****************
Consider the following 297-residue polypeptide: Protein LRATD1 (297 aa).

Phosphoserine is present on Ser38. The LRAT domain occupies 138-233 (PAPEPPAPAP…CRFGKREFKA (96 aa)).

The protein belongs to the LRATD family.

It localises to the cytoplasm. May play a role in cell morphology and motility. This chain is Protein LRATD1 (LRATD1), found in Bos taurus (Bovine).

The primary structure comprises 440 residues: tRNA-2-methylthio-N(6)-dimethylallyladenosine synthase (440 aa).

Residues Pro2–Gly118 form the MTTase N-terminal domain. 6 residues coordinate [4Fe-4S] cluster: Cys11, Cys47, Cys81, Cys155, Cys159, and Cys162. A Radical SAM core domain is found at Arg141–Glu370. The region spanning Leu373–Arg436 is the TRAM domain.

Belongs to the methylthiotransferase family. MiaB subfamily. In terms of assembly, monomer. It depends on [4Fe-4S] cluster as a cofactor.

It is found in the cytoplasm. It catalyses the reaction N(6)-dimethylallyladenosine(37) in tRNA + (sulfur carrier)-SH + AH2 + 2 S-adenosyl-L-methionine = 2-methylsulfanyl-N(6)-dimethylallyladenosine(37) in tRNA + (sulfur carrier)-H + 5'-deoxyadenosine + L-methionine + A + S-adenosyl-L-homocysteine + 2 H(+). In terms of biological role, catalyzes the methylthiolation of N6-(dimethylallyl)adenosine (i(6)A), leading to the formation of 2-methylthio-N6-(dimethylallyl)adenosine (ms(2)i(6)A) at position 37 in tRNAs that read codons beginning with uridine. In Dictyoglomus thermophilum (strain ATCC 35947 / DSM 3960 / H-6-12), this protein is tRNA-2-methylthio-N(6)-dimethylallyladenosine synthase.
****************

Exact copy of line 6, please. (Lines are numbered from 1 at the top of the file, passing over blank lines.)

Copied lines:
Residues Pro2–Gly118 form the MTTase N-terminal domain. 6 residues coordinate [4Fe-4S] cluster: Cys11, Cys47, Cys81, Cys155, Cys159, and Cys162. A Radical SAM core domain is found at Arg141–Glu370. The region spanning Leu373–Arg436 is the TRAM domain.